Violence Against Women Pervasive Problem Worldwide, Says New UN Report

Painting a grim picture of violence against women in all parts of the world, a new United Nations (UN) report classifies violence against women – whether it happens in the home or elsewhere – as a human rights violation and argues that states are obliged by international human rights standards to hold perpetrators accountable.

In-Depth Study on All Forms of Violence Against Women was issued by Secretary-General Kofi Annan on October 9. It says that violence against women can be physical, sexual, psychological and economic, and that intimate partner violence is the most common form of violence experienced by women globally. It says violence against women can occur from birth to old age, and asserts that violence against women by spouses, family members and employers is a human rights violation.

Control of women’s bodies is a component of gender inequality, Violence Against Women says. It offers comprehensive recommendations, including a call to document all forms of violence against women and to provide leadership at all levels to condemn and prevent violence. It urges states to ratify human rights treaties and to increase funding for services, access to justice and redress for victims and survivors. It calls for “stronger, more consistent and visible” leadership by intergovernmental bodies and the UN system, and stresses the role the UN can play in helping countries collect data on violence against women so as to better combat it.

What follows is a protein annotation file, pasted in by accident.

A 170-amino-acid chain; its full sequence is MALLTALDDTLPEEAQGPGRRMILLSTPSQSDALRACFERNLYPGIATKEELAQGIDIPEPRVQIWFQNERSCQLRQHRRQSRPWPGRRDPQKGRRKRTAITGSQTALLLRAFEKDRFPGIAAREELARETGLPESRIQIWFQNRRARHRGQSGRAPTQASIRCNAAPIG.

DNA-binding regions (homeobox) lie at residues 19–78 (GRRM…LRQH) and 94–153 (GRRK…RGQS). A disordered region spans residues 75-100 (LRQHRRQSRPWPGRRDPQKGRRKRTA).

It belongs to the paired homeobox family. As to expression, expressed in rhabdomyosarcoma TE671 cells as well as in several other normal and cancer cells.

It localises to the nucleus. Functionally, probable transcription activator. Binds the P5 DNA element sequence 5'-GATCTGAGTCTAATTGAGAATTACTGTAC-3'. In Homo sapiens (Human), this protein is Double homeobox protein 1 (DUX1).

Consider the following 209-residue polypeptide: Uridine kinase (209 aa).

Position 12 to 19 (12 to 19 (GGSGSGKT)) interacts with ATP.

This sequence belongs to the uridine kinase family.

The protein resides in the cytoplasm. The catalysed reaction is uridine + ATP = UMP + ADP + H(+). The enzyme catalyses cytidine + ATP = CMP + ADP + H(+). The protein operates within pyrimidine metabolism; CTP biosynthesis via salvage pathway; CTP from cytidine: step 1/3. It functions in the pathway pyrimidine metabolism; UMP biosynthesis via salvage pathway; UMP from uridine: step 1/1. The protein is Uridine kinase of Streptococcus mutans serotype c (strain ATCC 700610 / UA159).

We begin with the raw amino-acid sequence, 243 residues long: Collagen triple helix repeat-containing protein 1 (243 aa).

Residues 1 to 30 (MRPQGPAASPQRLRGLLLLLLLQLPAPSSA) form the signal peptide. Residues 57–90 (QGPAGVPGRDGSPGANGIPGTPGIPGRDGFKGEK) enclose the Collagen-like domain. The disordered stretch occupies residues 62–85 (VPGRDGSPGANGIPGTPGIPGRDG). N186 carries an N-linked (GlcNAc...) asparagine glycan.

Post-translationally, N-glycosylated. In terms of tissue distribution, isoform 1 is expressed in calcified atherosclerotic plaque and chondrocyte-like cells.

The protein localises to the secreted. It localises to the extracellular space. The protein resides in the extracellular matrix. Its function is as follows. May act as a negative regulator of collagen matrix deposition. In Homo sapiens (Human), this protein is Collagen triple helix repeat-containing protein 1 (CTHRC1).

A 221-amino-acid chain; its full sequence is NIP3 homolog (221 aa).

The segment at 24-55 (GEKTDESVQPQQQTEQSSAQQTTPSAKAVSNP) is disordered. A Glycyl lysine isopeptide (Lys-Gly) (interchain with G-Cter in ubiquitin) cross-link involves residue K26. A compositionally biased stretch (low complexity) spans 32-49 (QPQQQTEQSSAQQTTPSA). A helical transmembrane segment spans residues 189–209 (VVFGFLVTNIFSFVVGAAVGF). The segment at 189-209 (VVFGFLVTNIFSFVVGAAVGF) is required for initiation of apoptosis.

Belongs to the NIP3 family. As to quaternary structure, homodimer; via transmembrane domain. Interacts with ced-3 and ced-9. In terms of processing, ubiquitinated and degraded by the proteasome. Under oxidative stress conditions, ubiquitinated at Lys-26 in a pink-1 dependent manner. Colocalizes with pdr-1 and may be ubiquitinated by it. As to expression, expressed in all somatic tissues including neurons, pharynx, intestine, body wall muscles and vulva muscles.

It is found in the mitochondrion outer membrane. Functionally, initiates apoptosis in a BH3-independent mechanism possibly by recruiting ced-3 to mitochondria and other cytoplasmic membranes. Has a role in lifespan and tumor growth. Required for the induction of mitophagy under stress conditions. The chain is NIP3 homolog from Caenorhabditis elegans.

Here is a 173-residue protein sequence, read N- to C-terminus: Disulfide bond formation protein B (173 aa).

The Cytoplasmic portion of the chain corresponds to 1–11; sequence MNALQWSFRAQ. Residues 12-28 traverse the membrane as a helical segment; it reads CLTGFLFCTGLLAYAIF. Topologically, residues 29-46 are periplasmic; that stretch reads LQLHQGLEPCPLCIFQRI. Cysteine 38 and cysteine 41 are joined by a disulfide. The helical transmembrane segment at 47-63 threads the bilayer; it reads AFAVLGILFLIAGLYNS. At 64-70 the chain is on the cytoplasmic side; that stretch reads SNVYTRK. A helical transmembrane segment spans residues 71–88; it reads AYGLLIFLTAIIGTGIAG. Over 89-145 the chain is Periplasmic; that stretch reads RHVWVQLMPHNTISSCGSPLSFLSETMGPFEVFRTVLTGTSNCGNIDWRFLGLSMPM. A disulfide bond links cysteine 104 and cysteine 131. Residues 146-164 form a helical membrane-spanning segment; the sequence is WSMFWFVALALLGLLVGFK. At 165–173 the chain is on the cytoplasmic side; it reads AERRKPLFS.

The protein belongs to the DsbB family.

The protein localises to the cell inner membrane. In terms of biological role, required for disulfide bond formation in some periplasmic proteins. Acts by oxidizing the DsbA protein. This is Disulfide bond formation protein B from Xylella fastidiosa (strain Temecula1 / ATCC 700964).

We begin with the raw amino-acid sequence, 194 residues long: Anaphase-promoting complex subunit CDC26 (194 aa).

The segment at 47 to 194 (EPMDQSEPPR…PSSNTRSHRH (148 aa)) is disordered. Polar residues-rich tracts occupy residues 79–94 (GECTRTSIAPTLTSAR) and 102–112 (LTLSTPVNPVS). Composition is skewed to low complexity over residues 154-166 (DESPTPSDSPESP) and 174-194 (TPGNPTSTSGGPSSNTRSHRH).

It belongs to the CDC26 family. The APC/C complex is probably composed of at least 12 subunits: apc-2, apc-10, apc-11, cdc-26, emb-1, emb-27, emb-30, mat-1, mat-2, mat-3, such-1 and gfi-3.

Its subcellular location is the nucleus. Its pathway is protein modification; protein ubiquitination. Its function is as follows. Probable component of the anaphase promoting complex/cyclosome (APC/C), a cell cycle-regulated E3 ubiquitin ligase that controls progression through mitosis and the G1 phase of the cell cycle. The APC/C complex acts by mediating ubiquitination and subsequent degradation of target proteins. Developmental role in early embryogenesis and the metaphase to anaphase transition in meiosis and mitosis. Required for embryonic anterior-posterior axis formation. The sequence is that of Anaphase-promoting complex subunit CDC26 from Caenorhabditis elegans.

Violence Against Women offers promising practices, noting that many governments use national plans of action – legal measures, service provision and prevention strategies – to address violence. The most effective, it says, include consultation with women’s groups and other civil society organizations, clear timelines and benchmarks, transparent mechanisms for monitoring implementation, indicators of impact and evaluation, predictable and adequate funding streams, and measures to tackle violence against women in a variety of sectors.

United Nations officials are urging leaders around the world to fully support the new study, which offers legislative and other recommendations to combat the scourge. “Violence against women… is really a global problem that has to be addressed. According to the quantitative estimates, which certainly underestimate the amount of violence that occurs, at least one out of three women experienced violence at some stage in their lives,” said Under-Secretary-General for Economic and Social Affairs José Antonio Ocampo at a news conference to launch the report. He emphasized the importance of the report’s legal recommendations and the key role women’s groups can play in stopping violence.